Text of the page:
4The ECAF survey was carried out in 2006-2007 by a multidisciplinary team of sociologists, demographers and public health physicians in three countries of West Africa – two French speaking (Senegal and Burkina Faso), and one English speaking (Ghana) – and in one French-speaking country of North Africa (Morocco). The research focuses on the capital cities of the four countries, where new models of contraception are most likely to have become widespread. The countries were chosen because they have different public family planning policies and because their levels of contraceptive prevalence – hormonal contraceptives in particular – are very different. Priority was also given to countries where ECAF team members had already collaborated with local researchers. Morocco, which has many social norms in common with the other countries, but where premarital sex is much more heavily stigmatized, provides an interesting contrast to the three countries of West Africa. Morocco’s societal similarities with the other countries makes comparison interesting, especially since its contraceptive prevalence is high, in contrast to the three countries of West Africa, and the country has experienced a recent and rapid demographic transition. [2]

5These four societies were also chosen because of the way in which male domination is expressed. In Morocco, until recently, the superiority of men was written into law. [3] In contrast, in the three countries of West Africa, men and women have equal status. However, legal equality does not always translate into actual equality, and the distance between the two varies from one country to another, depending on prevailing family and sexual models. Senegalese society is very hierarchical, but, at the same time, women have some autonomy, especially in financial matters (Adjamagbo and Antoine, 2002). Ghana and Burkina Faso are fairly accepting of women’s autonomy, especially in large towns (Attané, 2007; Biddlecom et al., 2007). However, in all four countries, as in any society, gender relations take different forms, depending on how they tie in with relations between generations and between different social categories.

6In-depth semi-structured interviews were conducted in Accra, Dakar, Ouagadougou and Rabat. The sample included women (n = 50 in each city), men (n = 25) and contraceptive providers (n = 15). Respondents were chosen from different social groups on the basis of pre-established quotas based on age (ages 18-35 for women and 18-44 for men to allow for age differences between partners), union status (single, monogamous or polygamous union, widowed or divorced) and level of education (none, primary, secondary, higher than secondary). Respondents were contacted using the “snowball” sampling method via several entry points: family planning centres, pharmacies, colleagues, acquaintances of survey team members.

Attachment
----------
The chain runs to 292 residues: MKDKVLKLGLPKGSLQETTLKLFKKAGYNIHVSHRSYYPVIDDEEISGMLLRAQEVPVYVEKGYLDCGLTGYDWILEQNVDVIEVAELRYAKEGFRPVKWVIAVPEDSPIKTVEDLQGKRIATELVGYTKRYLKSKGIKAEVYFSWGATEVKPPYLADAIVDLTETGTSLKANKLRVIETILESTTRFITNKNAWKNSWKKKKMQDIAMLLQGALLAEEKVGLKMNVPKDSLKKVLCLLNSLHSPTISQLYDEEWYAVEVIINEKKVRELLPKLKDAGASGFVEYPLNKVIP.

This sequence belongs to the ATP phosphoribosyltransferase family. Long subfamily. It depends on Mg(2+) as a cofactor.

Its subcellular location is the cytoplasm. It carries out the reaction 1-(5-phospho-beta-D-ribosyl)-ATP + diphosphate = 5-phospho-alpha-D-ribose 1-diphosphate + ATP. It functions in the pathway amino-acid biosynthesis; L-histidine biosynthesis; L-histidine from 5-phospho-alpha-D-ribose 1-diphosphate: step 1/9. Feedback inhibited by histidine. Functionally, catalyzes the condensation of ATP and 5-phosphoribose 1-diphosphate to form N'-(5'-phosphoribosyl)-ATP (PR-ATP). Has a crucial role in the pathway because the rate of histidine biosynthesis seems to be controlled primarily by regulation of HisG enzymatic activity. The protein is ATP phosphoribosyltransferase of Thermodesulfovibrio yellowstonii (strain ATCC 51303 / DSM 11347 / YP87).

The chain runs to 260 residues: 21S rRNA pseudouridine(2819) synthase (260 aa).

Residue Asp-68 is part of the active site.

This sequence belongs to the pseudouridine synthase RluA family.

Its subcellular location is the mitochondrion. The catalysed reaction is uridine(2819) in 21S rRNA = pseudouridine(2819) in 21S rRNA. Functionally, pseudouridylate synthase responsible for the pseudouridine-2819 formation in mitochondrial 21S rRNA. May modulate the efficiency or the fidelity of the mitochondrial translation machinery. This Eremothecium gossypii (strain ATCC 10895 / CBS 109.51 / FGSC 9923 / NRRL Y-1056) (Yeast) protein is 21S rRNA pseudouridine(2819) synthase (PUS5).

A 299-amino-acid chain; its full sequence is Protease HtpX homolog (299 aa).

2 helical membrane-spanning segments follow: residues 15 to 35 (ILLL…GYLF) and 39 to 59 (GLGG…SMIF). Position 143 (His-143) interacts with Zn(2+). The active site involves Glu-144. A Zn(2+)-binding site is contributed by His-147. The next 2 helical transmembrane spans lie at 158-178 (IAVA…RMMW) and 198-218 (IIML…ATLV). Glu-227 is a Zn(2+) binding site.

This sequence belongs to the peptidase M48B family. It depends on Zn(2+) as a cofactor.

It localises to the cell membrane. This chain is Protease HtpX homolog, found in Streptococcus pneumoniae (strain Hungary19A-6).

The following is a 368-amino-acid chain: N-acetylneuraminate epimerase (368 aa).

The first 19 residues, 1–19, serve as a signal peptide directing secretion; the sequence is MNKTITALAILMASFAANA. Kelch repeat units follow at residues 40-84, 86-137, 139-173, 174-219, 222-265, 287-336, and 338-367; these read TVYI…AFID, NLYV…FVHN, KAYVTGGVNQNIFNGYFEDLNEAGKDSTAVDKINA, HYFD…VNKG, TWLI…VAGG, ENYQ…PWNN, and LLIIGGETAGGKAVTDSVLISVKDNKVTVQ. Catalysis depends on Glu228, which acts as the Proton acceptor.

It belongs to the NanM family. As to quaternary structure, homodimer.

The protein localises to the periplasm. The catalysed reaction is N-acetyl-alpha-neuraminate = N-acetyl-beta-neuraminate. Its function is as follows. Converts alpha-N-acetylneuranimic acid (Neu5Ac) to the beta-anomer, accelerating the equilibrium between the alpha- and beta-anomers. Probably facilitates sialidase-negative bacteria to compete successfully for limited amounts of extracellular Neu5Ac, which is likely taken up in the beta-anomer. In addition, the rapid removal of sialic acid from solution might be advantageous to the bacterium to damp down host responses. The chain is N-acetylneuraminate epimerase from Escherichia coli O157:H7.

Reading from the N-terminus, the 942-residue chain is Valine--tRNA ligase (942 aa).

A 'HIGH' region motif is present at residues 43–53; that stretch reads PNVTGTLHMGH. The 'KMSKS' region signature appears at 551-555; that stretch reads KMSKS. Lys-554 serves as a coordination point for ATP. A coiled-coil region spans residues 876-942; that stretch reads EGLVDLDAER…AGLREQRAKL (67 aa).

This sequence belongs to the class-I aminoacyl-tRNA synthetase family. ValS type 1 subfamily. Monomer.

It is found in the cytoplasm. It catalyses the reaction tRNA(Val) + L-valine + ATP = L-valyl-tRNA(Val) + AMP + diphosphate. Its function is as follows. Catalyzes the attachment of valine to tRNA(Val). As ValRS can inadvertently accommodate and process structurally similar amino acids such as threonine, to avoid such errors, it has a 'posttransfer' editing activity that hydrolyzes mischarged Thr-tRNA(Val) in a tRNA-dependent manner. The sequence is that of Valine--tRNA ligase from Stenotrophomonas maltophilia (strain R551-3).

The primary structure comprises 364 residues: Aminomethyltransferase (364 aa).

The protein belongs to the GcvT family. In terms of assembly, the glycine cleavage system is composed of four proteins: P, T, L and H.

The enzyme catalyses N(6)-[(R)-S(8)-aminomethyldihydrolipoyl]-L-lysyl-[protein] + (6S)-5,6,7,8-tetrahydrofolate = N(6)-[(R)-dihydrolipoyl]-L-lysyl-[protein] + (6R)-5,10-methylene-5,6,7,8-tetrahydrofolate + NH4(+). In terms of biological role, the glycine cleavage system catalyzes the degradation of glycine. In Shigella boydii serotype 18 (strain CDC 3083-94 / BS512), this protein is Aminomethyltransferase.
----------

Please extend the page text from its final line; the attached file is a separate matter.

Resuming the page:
7Each respondent gave oral informed consent after being read a document that presented the survey and guaranteed their anonymity. Approval was obtained from ethics committees in Senegal (Conseil national de la recherche en santé), Ghana (Ghana Health Service Ethical Committee) and Burkina Faso (Comité d’éthique pour la recherche en santé). In Morocco, authorization was obtained from the High Commission for Planning (Haut commissariat au plan).

8The semi-structured interview guide invited respondents first to give their opinions about the freedom to choose one’s own spouse, without intervention from the family. They were then asked to recount their own relationships and sexual experiences from the time of their sexual debut up to the present. If the topics of contraception, unplanned pregnancy and abortion were not spontaneously mentioned by respondents, specific questions were asked on these topics.

9The interview guide was tested in 2005 in two pilot surveys involving interviews with 7 women and 7 men in Burkina Faso, 9 women and 5 men in Ghana, 11 women and 7 men in Senegal, 8 women and 8 men in Morocco. These initial interviews were analysed during regular work seminars, a practice which helped to harmonize the materials collected through the survey.